Sermon: December 3, 2017 (Advent 1B)

Sermon: Advent 1B (2017)
Mark 13:24-37
Mtr. Jen Fulton
St. John of the Cross, Bristol

 “Therefore, keep awake—for you do not know when the master of the house will come, in the evening, or at midnight, or at cockcrow, or at dawn, or else he may find you asleep when he comes suddenly. And what I say to you I say to all: Keep awake.” In the name of God: Father, Son, and Holy Spirit. Amen.

My first child took her own sweet time in being born. For weeks I had been going to my doctor’s appointments, and for weeks I had been told that all was ready, and that I would give birth any time now. My hospital bag was packed. I was well-versed on the signs of labor. I knew exactly where to go when labor began, and how everything at the hospital would progress. I was ready.

But my beloved eldest took her own sweet time. A week after her due date, and the day before my doctor was scheduled to go on vacation, my husband and I went to the hospital to induce labor. And even then, she took her time, and nothing felt or went the way I thought it would. My husband and I spent most of that day playing cribbage. They said that I was having contractions, but I couldn’t feel them. The doctor kept coming in to check on me, and every time she would do something to try to speed things up. But my Alex was born when she was ready to be born—over 12 hours after they began to induce.

Giving birth to my second child was completely different. A few weeks before my due date, my body showed absolutely no signs of being ready to go into labor. My doctor was concerned about my weight gain and swelling, and so sent me to the hospital for some tests to make sure that everything was fine for me and for the baby. It was, so he told me to go home—it would be awhile yet. That afternoon, I put Alex, the oldest, in front of the TV—something I rarely did—because I wasn’t feeling well. I thought I was coming down with something. At 5:00pm, I was supposed to start making dinner, and at 6:00pm I was supposed to pick up my husband at the commuter train station. When I picked him up, I told him that I wasn’t feeling well, that I hadn’t made dinner, and so I was sorry but we were going to pick up some Taco Bell on the way home. I barely ate. My husband kept asking me if I thought I was in labor, but I kept saying, “No—it isn’t time, and besides, I don’t think this is the way it’s supposed to feel.” He called his sister, who said I was in labor. I called my doctor, who also said I was in labor, and that I’d best not wait to go to the hospital.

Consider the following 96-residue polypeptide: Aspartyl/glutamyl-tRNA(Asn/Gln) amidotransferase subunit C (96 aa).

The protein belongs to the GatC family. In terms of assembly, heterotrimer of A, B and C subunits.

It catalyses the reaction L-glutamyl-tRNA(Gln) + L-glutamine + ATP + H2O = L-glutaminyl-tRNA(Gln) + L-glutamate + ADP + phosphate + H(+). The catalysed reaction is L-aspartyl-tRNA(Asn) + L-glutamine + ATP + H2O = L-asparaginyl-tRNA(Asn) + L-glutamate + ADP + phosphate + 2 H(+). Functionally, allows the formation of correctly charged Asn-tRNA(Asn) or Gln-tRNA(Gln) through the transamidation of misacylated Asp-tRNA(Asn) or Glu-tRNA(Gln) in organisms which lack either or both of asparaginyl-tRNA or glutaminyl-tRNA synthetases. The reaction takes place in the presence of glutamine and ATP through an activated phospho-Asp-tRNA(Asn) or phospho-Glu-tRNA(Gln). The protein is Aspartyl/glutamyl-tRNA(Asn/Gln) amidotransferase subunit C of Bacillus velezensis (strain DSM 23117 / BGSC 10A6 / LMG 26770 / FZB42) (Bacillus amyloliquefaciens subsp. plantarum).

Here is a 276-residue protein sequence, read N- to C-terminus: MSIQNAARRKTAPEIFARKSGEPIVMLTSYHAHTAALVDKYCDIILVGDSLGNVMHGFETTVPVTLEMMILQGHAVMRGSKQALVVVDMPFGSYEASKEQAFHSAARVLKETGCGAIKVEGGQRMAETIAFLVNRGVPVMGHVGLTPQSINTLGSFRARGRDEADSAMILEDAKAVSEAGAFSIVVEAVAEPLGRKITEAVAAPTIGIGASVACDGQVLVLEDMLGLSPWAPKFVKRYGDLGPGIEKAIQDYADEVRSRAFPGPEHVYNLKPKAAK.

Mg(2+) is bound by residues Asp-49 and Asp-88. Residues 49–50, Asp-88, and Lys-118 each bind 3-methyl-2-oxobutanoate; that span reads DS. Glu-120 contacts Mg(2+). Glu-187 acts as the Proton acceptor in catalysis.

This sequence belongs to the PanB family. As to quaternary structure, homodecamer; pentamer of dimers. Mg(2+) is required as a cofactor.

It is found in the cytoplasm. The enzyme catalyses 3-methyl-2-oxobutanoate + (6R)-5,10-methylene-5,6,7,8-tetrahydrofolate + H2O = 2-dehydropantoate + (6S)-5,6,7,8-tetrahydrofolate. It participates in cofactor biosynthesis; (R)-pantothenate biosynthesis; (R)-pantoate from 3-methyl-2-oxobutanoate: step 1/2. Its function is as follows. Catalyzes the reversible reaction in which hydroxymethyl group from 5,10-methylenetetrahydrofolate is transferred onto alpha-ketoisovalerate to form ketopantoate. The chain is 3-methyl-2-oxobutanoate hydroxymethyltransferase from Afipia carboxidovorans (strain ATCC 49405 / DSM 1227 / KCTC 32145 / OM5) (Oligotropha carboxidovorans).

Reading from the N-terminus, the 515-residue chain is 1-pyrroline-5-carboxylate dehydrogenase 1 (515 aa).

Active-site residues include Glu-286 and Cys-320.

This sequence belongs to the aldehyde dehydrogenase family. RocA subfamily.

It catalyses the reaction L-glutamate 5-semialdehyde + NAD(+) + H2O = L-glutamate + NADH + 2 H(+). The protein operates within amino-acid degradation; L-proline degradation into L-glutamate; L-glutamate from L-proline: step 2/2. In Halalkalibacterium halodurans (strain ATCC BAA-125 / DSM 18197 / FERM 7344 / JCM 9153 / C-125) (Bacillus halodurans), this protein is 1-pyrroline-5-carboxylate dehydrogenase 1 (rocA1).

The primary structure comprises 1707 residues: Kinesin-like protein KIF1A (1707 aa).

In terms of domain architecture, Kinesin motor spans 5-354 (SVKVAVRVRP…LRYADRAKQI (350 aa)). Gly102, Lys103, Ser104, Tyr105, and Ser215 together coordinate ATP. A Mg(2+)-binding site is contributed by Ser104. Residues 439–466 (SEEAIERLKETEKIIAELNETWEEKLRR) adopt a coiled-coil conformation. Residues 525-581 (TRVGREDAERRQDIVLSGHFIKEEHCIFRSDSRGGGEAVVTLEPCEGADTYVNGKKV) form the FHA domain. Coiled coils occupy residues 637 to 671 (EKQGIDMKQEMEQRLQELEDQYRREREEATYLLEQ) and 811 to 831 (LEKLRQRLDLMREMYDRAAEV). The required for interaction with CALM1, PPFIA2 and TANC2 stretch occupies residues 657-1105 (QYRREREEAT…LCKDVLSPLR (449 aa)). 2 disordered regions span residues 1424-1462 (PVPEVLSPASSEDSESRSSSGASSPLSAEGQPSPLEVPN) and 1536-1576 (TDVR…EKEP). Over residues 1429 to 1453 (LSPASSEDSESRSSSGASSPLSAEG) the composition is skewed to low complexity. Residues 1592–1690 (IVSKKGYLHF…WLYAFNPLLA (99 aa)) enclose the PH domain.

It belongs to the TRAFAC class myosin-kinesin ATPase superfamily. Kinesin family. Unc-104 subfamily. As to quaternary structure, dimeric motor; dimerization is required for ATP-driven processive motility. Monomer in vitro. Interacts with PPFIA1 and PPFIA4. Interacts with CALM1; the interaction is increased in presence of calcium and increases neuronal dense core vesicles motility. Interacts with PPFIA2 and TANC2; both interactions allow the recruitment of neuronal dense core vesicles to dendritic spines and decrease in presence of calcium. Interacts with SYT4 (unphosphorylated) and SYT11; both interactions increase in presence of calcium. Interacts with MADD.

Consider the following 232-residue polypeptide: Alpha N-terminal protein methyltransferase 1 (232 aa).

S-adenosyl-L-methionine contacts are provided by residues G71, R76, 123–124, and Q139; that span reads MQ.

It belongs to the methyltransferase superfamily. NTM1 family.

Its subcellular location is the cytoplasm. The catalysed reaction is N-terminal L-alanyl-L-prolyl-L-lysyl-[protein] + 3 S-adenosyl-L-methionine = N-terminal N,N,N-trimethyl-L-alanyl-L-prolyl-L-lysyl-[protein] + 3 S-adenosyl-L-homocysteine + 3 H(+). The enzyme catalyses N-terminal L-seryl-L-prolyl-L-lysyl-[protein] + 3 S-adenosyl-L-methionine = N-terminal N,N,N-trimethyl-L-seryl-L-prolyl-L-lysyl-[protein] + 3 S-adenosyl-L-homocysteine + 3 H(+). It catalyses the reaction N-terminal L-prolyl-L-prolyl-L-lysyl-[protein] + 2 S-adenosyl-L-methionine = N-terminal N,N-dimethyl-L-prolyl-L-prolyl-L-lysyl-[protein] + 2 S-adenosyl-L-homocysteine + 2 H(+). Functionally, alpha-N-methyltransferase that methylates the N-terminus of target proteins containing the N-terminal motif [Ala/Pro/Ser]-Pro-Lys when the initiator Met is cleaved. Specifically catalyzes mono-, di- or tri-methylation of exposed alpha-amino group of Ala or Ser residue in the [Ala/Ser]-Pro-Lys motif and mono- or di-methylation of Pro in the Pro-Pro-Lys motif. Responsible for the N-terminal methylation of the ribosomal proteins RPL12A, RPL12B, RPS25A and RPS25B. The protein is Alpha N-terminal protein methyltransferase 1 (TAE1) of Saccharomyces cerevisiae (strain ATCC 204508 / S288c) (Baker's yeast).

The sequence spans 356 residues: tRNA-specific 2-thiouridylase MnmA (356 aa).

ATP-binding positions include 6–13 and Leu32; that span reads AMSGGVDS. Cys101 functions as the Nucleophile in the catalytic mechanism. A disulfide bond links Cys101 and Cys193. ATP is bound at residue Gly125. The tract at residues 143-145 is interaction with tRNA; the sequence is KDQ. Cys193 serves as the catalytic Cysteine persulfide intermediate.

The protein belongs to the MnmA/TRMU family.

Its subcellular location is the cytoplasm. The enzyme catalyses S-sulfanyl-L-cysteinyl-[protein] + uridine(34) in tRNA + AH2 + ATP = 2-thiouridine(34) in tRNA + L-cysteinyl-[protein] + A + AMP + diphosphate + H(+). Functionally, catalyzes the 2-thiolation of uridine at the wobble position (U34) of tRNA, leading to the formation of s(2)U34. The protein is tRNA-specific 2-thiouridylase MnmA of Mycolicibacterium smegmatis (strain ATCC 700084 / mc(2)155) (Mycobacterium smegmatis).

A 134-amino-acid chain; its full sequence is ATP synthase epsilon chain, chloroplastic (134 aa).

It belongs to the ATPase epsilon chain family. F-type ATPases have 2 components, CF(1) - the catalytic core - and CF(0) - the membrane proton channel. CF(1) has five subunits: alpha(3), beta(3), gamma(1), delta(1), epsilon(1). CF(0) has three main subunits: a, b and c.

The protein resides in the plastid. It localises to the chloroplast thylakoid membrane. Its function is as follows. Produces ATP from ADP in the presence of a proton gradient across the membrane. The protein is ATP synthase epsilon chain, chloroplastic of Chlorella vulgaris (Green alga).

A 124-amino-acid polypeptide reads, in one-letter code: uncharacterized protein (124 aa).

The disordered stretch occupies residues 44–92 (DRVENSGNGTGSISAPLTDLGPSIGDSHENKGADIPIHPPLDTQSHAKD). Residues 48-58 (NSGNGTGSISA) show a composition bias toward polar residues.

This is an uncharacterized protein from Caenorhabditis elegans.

My bag wasn’t packed. I didn’t know which hospital entrance to go into. We didn’t have adequate plans for who was going to take care of our oldest. I wasn’t prepared at all. By the time I got to the hospital, the labor was so advanced that I had missed the window for any pain medication.

I had been fooled once into believing that the time was near. It’s not that I thought it would never happen. It’s more that between my experience the first time and being told the second time that the time for labor was nowhere near, I was lulled into believing that I had plenty of time. I failed to prepare. I failed to keep watch. I missed the signs.

In a Scripture passage that we did not hear today, Romans 8:22, Paul says that the whole creation has been groaning as in the pains of childbirth right up to the present time. That’s a lot of groaning, a lot of childbirth. The whole creation is groaning in preparation for the full coming of Christ—for the full realization of God’s Kingdom. The whole creation has been groaning for the past 2,000 years. Together as priest and congregation, we are entering our fourth Advent season together—and we have all been instructed to stay awake, to wait in joyful expectation for the coming of our Lord each year. Depending on how long you have worshipped in Christian communities that observe the season of Advent, you have been instructed to stay awake, to wait in joyful expectation for the coming of our Lord, over and over and over again.